It helps to know the fundamental differences between driving abroad and driving “American style.” America certainly has a legendary car culture, and it’s amazingly easy to travel across the entire country on our expansive network of highways, freeways, thruways and back roads.
Of course many people would probably say the same thing about driving in their home country, so let’s take a look at what some of the differences between driving in the U.S. and driving abroad, whether you’re coming from Europe, South America or somewhere else.
Driving in America is unique
One of the first things expats notice when they get here is that almost everywhere except in the U.S. distances are measured in kilometers rather than miles. Speed limits reflect this difference, and may not vary as widely as they do in the U.S. But units of measure and speed limits are far from the only key differences when driving overseas versus driving in the U.S.
Unlike many other countries, Americans rely mostly on cars to get around. Though there’s public transportation in the major cities the majority of the country gets around in private vehicles. Overseas this is not always the case, and it may be that bikes, walking, and public transport are the primary ways that people commute or get around.
In your home country, you may find yourself unique as a car owner and driver. That means paying attention to pedestrians, cyclists and other vehicles in ways that don’t apply here in the U.S.
For example, turning right on a red light is something that many Americans do all the time, but is likely to be an illegal and dangerous maneuver in other countries.
American roadways and rules
Then, there is the matter of highways and interstate freeways, which are so familiar to American drivers, but which are far from the norm when driving abroad. While some areas of Europe do feature systems of highways similar to those in America, that is also not the norm. The multiple, wide lanes on major roadways (including main thoroughfares through towns or cities) as well as multi-lane highways are unique to North America, too.
The U.S. has carpool or HOV lanes that help with volume during morning and evening commuting hours, and which are available only to the carpooling vehicles. There are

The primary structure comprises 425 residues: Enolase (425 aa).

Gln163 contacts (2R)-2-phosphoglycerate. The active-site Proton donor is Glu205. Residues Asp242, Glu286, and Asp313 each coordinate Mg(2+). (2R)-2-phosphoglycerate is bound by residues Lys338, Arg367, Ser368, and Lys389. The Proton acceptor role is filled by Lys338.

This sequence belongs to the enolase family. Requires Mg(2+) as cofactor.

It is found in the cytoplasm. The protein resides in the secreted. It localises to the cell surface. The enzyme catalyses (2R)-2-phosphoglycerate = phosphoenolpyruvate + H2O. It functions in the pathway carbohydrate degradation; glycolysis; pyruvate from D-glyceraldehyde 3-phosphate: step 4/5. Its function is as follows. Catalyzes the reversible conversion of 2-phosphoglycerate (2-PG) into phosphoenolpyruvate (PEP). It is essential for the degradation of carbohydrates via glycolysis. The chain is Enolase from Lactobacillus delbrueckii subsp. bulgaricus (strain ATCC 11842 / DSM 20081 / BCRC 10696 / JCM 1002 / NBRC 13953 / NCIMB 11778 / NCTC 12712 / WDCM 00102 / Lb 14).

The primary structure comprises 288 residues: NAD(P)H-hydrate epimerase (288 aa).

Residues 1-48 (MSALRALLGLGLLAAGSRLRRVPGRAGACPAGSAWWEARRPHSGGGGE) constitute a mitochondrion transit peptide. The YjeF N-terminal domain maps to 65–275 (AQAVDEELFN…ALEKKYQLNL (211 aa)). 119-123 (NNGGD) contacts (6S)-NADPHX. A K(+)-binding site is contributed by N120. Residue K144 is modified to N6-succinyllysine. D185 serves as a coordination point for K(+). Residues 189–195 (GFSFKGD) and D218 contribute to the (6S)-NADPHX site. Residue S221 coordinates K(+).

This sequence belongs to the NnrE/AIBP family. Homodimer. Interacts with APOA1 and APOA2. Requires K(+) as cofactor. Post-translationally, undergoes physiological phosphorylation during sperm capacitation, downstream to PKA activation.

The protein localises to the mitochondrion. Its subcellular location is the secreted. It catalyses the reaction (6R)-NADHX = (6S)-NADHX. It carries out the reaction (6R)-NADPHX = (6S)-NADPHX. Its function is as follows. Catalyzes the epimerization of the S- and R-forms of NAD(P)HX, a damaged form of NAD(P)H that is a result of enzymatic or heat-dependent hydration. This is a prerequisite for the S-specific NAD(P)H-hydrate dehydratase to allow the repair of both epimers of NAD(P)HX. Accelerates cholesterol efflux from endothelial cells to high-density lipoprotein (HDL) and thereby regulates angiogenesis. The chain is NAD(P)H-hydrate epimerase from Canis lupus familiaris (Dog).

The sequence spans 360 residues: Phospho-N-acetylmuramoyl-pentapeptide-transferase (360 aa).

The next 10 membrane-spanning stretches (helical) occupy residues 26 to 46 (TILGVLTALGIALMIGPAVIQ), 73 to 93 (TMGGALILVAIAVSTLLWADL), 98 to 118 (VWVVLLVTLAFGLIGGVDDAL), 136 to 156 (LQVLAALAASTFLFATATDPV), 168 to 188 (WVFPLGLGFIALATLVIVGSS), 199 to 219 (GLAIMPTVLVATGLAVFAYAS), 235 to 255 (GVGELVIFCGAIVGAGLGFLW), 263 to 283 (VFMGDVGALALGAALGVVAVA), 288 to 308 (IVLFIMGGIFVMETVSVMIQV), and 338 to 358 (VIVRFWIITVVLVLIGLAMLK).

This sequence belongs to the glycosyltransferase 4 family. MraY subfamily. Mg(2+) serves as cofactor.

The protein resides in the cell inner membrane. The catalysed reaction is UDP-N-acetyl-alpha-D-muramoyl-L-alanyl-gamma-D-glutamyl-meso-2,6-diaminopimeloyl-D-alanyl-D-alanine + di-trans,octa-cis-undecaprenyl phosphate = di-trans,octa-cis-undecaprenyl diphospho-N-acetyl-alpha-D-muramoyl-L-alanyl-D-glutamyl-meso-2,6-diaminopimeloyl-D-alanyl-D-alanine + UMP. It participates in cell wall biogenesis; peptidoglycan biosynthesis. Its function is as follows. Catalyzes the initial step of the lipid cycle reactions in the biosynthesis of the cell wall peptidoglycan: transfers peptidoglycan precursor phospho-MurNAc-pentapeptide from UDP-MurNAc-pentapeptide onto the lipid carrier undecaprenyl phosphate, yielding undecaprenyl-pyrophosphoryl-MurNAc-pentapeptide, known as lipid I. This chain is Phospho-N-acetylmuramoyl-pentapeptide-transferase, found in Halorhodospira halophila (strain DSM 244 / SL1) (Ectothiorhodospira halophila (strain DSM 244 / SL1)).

American school zones and rules about driving near school buses. Stopping is required whenever the bus stops to pick up or drop off children.
Many countries feature narrow roads, roundabouts that move in a counterclockwise direction, and will be full of significantly smaller vehicles. American vehicles drive on the right side of the road, while more than 70 countries drive on the left, including Australia, New Zealand, parts of Africa, some areas of South America, the UK, and more.
And what about traffic patterns on two-lane roads? In the U.S. slower vehicles are supposed to move to the right and faster traffic on the left, but this reverses when driving abroad and is not always followed in the U.S. The key is to be aware of the all these differences so you know what to expect and can get around your new home with the least amount of stress as possible.
The vehicle experts for expats
Each year, IAS places thousands of expats behind the wheel of their own vehicle. With over 50,000 customers and counting, IAS is the preferred global transportation provider, whether relocating to the Americas, APAC or EMEA. We know when relocating to another country an expat doesn’t always have the required local credit history or driving record to secure vehicle financing and insurance.
Our direct manufacturer partnerships and privileged expatriate pricing programs make it possible for us to provide you with leasing, financing, and all-inclusive rental solutions with no local credit history or driving record. These unique partner programs also allow us to provide lease financing repatriation protection in case an expats assignment is cut short. Local dealerships simply cannot offer these expat-specialized deals.
If we can answer any questions or help with your transportation needs, please contact us.